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Artifastring 2.0

After over a year of development, I have released Artifastring 2.0. This includes higher-quality output, an incredible amount of optimizations (up to 100x realtime), and now has multiple distinct instrument sounds: 5 different violins, 2 viola, and 3 cellos.

Most of the speed improvements are thanks to the Eigen C++ template library for linear algebra. In particular, this enabled me to easily write SIMD code rather than using floats.

Other bits of interest are the realtime OSC server and an interface for the Control (OSC) app. Users with iOS or Android tablets can control the physical modelling with their fingers! I'm hoping to have a video in a few days, although I still need to find somebody with a video camera. Before you get too excited, I should add that this is a proof-of-concept of the communication between tablet and computer; I haven't put any thought towards the actual GUI or ease of control. My focus is on finishing my thesis, so if anybody is interested in making better interfaces, go nuts!

There's sure to be rough edges left in this release. I'm trying to force myself to accept "the perfect is the enemy of the good". I'm having huge problems writing my thesis because whenever I write down what I've done, I think of possible flaws, which immediately prompts me to spend a week or two performing experiments which justify what I've done (or else demonstrate a real problem, in which case I spend another week or two changing even more!).

With that in mind, I expect a 2.2 release to happen within the next month or two. Of course, if more people test the 2.0 version and report problems, I'll have more confidence (and more motivation!) to get the 2.2 release out there.

Ubuntu ssh agent admitted failure

Ubuntu 10.04 LTS has a serious bug in ssh/ssh-agent/something which causes it to fail to log in to a system even if you have your ssh identies set up. This caused me an hour of panic before I found a workaround. I'm putting it here in case somebody else has the same problem and google finds this for them. (tl;dr: use )

I swap between two laptops and a desktop regularly. I have a shared dotfiles git repository, so my normal settings are fine -- but that won't work for stuff like email passwords, or even email. My current setup is to use an sd card for personal stuff. (yes, my stuff is in an encrypted loop-back partition on that card; I'm not crazy!)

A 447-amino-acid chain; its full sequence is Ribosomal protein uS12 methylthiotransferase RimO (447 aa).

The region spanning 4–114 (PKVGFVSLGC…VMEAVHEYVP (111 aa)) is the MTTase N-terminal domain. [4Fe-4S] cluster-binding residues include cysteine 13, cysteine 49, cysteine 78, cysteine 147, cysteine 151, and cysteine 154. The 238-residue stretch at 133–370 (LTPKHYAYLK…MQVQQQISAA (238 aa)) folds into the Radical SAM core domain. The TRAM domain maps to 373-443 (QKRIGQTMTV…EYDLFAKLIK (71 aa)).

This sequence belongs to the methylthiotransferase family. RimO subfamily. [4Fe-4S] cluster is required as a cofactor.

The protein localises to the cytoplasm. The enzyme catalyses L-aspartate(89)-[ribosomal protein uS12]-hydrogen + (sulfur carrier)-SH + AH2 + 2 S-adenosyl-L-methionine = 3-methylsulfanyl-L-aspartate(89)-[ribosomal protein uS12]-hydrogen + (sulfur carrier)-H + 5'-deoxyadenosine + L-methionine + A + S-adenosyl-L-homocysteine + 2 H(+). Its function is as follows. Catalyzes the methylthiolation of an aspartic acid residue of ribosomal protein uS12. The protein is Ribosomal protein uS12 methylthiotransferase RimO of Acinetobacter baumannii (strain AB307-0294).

A few days ago (just after returning to Glasgow), I started having read errors on the card. This was particularly sucky because although I'd bought a new 16gb card while in Vancouver, I hadn't gotten around to carrying that new card, so I was using my old 8gb card. I was planning on doing it "soon", but I definitely started to kick myself for not getting it set up sooner.

That said, it was only about 24 hours since I'd made a backup of the sd card anyway, and there hadn't been any truly important emails in that time. (I know the story should go "... but I didn't mind, because I'm using my brother's tarsnap backup service", but it was actually about 3 days since I'd backed up in tarsnap)

Fortunately, when I put the card in a different laptop, it read it just fine. I copied stuff over, checked that things seemed ok, and then started using the new card regularly. Everything seemed fine for a day or two, when I discovered that I couldn't log in to various servers. At this point, I turned to tarsnap to get a backup of my ssh directory, thinking that I'd gotten some freaky bitrot in my private key but nowhere else. No joy.

But wait, it gets worse! Take a look at this:

gperciva@gperciva-desktop:~$ ssh -v
OpenSSH_5.3p1 Debian-3ubuntu7, OpenSSL 0.9.8k 25 Mar 2009
debug1: Reading configuration data /etc/ssh/ssh_config
debug1: Applying options for *
debug1: Connecting to [] port 22.
debug1: Offering public key: /home/gperciva/.ssh/id_dsa
debug1: Server accepts key: pkalg ssh-dss blen 817
Agent admitted failure to sign using the key.

LOLwut? Server accepts key, agent admitted failure to sign in using the key?!

After a bit of stumbling around, I found a ssh bug report from 2008 in the ubuntu database. Apparently you can work around it by setting SSH_AUTH_SOCK=0. You can also do some weird stuff with something called "seahorse", but I think I'll just export the variable.

Vampire Rabbit

The is the story of the Vampire Rabbit, and other bits and pieces from my European vacation from May 2 to 23. Yes, this is a bit overdue.

Overall, the timing of the first half was unfortunate -- I received the reviewer's comments about my Vivi paper just before leaving on the ferry. This meant that I spent the nights (after my traveling companion had fallen asleep) making typographical corrections, hunting up more references, and rewriting paragraphs to avoid misunderstandings. Now, there's a long Percival tradition of doing academic work while on vacation... but I had hoped that I'd have another 2-5 years before I fully embraced that life.